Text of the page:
Sixteen comics into this month’s DC Comics New 52 relaunch we’ve seen stories that push the envelope in terms of content and storytelling (Animal Man) and stories that put fascinating new spins on old characters (Action Comics #1). We’ve seen books with good art (Batgirl) and books with experimental art styles (Animal Man again, and to a lesser extent OMAC).
What we haven’t seen is a book that matches good storytelling with innovative, medium-pushing art that also happens to be utterly gorgeous. Until Batwoman #1, that is.
Artist J. H. Williams III brings some of the most innovative and narrative-enhancing panel structures to his comics than I’ve seen since the lost, lamented early 2000s series Chase. Which happened to feature art by J. H. Williams III. Williams manages to fit 8 two-page spread compositions in 22 pages of story. The larger canvas lets him show off his great scene blocking, anatomy, and attention to detail. Better yet, panel and word balloon placement work together to form genuinely organic conversations that flow easily from one panel to the next. The book is a joy to look at.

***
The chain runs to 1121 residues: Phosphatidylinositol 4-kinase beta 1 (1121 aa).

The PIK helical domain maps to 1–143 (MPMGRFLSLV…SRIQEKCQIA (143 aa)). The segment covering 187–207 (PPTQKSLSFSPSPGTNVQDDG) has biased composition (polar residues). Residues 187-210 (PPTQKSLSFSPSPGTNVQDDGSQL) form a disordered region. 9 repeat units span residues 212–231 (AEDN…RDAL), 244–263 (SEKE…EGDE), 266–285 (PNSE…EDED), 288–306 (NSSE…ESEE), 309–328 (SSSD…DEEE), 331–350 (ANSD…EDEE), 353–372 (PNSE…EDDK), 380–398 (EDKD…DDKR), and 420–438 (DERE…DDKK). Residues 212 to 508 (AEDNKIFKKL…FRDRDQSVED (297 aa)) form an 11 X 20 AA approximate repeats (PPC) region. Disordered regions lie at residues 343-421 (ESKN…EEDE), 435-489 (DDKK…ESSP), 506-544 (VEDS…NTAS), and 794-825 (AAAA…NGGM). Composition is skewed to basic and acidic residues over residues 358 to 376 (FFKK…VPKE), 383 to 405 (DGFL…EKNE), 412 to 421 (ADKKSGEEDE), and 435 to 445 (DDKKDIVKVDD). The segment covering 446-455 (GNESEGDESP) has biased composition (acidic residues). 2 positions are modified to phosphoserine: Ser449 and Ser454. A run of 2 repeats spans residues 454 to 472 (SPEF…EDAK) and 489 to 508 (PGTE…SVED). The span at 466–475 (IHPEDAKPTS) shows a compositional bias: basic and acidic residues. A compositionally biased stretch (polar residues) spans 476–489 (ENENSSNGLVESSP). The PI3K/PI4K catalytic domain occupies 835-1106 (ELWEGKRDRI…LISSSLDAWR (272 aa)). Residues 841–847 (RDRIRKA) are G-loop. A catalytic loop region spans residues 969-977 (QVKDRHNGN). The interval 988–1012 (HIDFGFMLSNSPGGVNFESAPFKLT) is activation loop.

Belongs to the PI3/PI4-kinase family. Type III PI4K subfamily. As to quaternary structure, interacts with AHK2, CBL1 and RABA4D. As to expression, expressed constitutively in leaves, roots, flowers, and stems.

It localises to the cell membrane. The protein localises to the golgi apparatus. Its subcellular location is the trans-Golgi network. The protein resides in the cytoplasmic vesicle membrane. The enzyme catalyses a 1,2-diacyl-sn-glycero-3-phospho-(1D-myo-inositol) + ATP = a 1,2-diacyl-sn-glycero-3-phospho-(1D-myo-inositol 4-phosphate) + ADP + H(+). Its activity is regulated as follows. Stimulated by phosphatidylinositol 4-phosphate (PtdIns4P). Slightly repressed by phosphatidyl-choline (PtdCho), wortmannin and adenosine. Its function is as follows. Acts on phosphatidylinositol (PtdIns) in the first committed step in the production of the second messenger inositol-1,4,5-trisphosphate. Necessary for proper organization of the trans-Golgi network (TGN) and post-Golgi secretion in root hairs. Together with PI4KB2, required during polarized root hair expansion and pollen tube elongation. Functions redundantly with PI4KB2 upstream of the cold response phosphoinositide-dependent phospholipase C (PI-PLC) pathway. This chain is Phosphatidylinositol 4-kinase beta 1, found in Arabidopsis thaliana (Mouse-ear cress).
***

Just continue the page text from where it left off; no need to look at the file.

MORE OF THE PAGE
Fotunately, it’s also a joy to read. Williams and Blackman’s script pits Batwoman against a supernatural menace called La Llorona (the “Weeping Woman”) that appears to be the ghost of a drowned woman. The ephemeral tripartite creature (maiden, crone, and skeleton) abducts children, sometimes in front of their parents, because she “needs them” for unspecified purposes. The parents are held at bay, feeling as though they are drowning.
The captions on the first three pages narrate just such an abduction, as Williams paints the haunted scene in hues of blues and white. The effect of flipping from the two-page spread of pages 2-3 to Batwoman crashing through the window to help on page 4 explodes with a sense of motion, fueled by the contrast of her stark black and bright red costume against the subdued look of the comic so far.
There’s also some nice early moments of a budding romantic relationship between civilian Batwoman (Kate Kane) and Gotham City Detective Sawyer, some backstory with a sidekick character formerly named Flamebird that I didn’t quite understand, and an obligatory scene with the actual Batman at the end of the comic. I think I spotted Wolverine and Ghost Rider hanging out behind his cape, so when the Punisher finally arrives they can finally play Rock Band.
Best of all, Williams treats us to a great two-page spread featuring Agent Cameron Chase of the aforementioned late-lamented (by me) Chase series. Her boss at the Department of Extranormal Operations, a suit-wearing skeleton named Mr. Bones, wants her to go to Gotham to discover the secret identity of Batwoman.
The inclusion of Chase and Bones would have gotten this to the top of my pull list. J. H. Williams is even better than I remembered him, and by far the most accomplished artist of the New 52 so far. I’ve never read a Batwoman comic before, but this book was absolutely awesome and I think I am in for the long haul.
(Or at least until they get a new penciller.)